Happy hump day

30 May 2018

The Smokin Yak

Read the article below or listen to an interview with Matthew Noakes from The Smokin’ Yak here.

There was plenty of beef on the menu at Beef Australia 2018, but one of the most popular choices was slow-cooked Brahman hump from The Smokin’ Yak.

It was so sought after, more than one tonne of the Texas-style slow-cooked meat was consumed during the week-long event.

Hump day gets a new meaning

The Smokin' Yak is the brainchild of two Marlborough, Queensland Brahman beef breeding families — Matthew and Fiona Noakes of Solo Brahmans and Gary, Sharon and Alison Polkinghorne of Copperville Brahmans.

“This started off as a breed promotion but it has just grown and grown," said Matthew, who designed and built the Texas-style barbecue used to cook the humps.

When cooked low and slow for 10 hours over rosewood, the high level of collagen and connective tissue in the lower value cut breaks down and turns it into a moist, tender product with a slightly smoky flavour.

“Rosewood has almost a Turkish Delight smell – it’s a sweet, rosy smell and I think it imparts that a little bit on the meat," Matthew said.

“It’s real carnivore food – only a simple salt and pepper rub is used to enhance the real beef flavour of the hump.

“We serve it sliced about as thick as a HB pencil, the same as the Texans do with their brisket, with a range of accompaniments."

Fast-tracking food innovation

A passion for food and the desire for a new venture gave rise to The Smokin' Yak, which is a participant in the MLA Donor Company (MDC) Producer Innovation Fast-Track program.

The program is designed to accelerate innovation and adoption capability that has the potential to significantly improve farm and value chain performance. It provides the expertise, co-funding and support to producers who are innovators, early adopters, ag-tech entrepreneurs or future value chain leaders.

Matthew said the Fast-Track program had provided the business with great advice as they navigated their way through the process of growing their business and branching out into value-added product.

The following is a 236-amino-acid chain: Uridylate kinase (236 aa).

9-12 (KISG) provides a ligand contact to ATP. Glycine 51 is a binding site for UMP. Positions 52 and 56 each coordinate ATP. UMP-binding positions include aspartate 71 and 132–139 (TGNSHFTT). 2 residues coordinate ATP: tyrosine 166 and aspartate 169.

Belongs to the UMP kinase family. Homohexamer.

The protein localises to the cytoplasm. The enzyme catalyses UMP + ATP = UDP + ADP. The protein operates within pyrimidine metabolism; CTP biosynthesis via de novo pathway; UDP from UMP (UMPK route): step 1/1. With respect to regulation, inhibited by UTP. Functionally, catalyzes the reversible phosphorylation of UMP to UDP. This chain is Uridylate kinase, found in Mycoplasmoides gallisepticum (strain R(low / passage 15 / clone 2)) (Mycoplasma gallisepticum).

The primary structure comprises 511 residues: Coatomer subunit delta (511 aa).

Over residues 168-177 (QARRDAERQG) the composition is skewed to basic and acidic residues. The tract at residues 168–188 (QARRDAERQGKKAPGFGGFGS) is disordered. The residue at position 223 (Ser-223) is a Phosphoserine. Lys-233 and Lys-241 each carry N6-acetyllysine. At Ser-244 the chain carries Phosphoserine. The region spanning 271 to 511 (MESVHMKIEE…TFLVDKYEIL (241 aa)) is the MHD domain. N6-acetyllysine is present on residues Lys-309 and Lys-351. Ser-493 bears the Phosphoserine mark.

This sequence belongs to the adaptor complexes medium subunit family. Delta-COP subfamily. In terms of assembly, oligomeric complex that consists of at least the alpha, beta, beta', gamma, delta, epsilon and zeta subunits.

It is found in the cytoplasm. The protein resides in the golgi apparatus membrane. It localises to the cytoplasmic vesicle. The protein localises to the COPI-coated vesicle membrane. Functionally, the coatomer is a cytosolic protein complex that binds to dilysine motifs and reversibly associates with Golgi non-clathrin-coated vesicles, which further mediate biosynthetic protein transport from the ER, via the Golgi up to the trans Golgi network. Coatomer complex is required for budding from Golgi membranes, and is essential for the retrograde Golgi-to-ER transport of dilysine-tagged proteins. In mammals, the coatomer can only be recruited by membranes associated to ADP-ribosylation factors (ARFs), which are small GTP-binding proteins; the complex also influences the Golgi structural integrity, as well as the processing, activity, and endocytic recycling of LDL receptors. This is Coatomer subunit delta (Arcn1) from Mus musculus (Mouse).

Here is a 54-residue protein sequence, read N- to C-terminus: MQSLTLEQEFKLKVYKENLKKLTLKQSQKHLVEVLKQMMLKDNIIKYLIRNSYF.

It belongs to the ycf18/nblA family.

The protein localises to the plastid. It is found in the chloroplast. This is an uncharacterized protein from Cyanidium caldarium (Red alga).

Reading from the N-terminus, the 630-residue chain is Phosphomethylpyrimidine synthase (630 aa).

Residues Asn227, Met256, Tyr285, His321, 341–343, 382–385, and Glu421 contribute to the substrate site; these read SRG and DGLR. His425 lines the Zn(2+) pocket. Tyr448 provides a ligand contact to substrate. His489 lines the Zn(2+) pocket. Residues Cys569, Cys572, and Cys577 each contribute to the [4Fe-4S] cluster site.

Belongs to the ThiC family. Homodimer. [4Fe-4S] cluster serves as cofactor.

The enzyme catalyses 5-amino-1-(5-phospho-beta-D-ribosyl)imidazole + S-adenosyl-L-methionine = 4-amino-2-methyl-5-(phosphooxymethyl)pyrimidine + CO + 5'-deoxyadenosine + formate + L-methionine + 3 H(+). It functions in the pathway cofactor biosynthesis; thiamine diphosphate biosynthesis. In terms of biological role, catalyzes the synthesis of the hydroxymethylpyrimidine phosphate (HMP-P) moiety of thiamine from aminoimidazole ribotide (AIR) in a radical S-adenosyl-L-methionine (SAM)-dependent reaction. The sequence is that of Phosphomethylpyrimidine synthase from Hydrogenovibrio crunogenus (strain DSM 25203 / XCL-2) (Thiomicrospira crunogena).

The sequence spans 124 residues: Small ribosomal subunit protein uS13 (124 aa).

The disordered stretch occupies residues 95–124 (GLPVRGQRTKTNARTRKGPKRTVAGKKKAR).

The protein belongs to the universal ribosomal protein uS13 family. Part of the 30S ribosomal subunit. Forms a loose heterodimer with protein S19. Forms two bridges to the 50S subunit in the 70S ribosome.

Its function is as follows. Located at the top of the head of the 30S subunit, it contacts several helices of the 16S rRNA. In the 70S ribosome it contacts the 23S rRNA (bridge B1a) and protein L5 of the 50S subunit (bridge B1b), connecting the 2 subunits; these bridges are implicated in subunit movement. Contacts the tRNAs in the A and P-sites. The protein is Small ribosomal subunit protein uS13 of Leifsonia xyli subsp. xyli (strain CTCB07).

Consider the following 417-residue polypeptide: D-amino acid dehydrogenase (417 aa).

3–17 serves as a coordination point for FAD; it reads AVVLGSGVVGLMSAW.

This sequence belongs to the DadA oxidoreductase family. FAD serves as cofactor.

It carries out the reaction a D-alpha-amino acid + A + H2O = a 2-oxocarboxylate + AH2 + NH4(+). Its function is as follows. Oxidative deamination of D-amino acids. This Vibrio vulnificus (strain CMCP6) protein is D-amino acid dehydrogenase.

“We’ve been attending expos, food festivals and catering for private functions for the past couple of years, and this week we’ve launched our sliced Brahman hump pastrami and vacuum-packed ready to eat sliced Brahman hump, which consumers can take home and eat cold or re-heat,” he said.

Setting up for future expansion

The Smokin' Yak is now eyeing a greater audience, with the team contemplating the logistics of further growth. Under consideration is cooked and chilled products with re-heating instructions for time-poor cooks.

“At the food festivals that we go to, we’re not preaching to the converted. We have people who’ve never had a beef experience like this, and often at the events we go to, we’re the only beef product there competing with chicken or seafood,” Matthew said.

Matthew, who is a cattle buyer for Teys Australia, works with Teys to source the humps.

“At the moment, it’s a low value cut of meat – it’s 70CL trim, the hardest thing to sell from a processor perspective. If we could just bring it up to the value of brisket, it would triple the value of the product,” Matthew said.

“By having this uniquely Brahman product accepted by the masses, we’re hoping to dispel consumer negativity towards the breed. It is my long-term hope that breed references will be removed from consumers’ minds, with MSA grading determining eating quality, regardless of breed.”


Producer Innovation Fast-Track program: mla.com.au/fasttrack

The Smokin’ Yak: thesmokinyak.com

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